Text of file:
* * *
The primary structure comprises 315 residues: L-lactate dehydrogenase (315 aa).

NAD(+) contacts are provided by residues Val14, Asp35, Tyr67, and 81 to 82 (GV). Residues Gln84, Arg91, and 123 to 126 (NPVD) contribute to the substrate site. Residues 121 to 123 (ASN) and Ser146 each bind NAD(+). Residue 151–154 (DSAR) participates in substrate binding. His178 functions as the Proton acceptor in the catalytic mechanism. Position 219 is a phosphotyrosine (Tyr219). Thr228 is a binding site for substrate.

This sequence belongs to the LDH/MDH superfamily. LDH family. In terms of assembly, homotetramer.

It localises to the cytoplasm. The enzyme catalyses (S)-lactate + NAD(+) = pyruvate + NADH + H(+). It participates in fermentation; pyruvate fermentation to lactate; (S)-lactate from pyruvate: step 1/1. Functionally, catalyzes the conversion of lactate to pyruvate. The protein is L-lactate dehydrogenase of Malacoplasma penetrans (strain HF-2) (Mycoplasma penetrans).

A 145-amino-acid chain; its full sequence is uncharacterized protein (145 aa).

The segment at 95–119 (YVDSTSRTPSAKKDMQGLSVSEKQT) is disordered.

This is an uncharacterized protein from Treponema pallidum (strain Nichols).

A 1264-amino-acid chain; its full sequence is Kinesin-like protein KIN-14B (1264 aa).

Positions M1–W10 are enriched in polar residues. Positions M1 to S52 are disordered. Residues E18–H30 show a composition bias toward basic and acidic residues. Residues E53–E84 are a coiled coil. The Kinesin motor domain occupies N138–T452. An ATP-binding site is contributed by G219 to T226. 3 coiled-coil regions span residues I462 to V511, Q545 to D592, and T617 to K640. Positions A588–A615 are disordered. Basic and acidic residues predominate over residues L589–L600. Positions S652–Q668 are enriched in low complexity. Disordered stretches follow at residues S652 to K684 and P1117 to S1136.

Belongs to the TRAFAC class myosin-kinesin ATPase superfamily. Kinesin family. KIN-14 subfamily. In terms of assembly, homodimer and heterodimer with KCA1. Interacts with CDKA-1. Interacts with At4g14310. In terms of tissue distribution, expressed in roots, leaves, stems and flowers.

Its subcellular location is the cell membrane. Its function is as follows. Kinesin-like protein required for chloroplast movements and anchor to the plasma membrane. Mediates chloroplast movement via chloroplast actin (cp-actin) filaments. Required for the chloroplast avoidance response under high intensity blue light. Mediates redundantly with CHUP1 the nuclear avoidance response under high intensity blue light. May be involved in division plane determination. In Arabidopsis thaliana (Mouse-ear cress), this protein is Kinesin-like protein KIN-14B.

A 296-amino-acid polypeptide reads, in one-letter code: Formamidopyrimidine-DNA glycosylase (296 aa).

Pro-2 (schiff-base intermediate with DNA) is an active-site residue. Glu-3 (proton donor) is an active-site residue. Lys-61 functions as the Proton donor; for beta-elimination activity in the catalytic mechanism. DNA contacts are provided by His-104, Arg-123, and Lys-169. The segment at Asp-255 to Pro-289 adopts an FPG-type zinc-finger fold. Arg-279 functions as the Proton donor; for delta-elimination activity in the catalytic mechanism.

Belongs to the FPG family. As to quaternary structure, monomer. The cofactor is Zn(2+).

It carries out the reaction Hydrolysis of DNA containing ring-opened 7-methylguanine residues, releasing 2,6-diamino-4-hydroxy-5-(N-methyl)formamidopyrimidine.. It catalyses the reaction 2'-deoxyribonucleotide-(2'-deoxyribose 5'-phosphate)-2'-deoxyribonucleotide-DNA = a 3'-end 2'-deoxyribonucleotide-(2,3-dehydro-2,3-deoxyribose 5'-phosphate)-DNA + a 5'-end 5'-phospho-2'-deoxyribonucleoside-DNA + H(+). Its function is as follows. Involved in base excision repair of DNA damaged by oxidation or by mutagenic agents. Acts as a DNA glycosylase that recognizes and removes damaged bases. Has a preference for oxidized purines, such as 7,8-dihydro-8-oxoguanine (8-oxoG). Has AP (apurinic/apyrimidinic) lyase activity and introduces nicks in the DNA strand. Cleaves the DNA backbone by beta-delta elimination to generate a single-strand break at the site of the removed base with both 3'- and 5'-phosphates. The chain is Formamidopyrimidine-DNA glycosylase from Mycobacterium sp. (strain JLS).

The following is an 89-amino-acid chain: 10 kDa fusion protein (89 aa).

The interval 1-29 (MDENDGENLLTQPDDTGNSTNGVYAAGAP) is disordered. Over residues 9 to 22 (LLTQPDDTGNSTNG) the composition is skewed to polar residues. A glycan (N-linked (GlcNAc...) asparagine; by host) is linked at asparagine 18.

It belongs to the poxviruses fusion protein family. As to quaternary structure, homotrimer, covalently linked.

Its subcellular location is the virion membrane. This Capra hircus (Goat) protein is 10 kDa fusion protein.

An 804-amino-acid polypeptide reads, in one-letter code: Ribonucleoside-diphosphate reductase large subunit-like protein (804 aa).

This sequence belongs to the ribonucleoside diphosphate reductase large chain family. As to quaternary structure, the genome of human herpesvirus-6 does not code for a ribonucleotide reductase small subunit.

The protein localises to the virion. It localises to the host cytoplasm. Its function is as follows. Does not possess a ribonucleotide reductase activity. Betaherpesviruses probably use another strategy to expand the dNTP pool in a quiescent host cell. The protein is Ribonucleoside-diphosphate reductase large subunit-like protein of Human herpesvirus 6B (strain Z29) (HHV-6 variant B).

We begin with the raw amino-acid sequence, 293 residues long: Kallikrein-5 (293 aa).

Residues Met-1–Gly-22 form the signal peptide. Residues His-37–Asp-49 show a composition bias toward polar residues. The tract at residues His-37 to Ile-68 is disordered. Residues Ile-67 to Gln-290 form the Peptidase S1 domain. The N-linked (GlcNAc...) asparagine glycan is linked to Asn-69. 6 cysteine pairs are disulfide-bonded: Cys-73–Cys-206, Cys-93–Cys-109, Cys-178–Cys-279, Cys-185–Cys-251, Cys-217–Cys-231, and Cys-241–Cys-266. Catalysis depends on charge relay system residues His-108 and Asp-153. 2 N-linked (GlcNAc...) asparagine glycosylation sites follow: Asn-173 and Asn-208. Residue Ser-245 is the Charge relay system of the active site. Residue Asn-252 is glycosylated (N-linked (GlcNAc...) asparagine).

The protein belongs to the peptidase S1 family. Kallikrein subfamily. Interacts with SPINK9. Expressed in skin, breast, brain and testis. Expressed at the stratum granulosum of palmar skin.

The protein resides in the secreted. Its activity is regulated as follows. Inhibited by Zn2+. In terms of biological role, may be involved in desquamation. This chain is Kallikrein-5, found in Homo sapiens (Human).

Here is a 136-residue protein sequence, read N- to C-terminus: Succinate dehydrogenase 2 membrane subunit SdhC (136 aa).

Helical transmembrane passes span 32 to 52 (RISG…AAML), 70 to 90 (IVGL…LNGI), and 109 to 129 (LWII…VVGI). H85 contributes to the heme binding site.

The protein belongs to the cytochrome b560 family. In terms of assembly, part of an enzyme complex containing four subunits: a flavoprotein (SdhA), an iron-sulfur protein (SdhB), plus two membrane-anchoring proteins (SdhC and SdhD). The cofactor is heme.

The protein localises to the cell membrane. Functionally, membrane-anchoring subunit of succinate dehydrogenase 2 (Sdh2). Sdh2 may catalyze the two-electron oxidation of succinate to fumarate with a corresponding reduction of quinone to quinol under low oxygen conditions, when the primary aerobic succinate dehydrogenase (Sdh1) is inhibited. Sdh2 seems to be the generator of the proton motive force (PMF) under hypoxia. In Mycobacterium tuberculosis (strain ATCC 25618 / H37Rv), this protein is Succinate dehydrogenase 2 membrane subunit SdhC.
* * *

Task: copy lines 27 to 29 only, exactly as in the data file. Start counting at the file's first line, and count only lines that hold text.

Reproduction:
Here is a 136-residue protein sequence, read N- to C-terminus: Succinate dehydrogenase 2 membrane subunit SdhC (136 aa).

Helical transmembrane passes span 32 to 52 (RISG…AAML), 70 to 90 (IVGL…LNGI), and 109 to 129 (LWII…VVGI). H85 contributes to the heme binding site.

The protein belongs to the cytochrome b560 family. In terms of assembly, part of an enzyme complex containing four subunits: a flavoprotein (SdhA), an iron-sulfur protein (SdhB), plus two membrane-anchoring proteins (SdhC and SdhD). The cofactor is heme.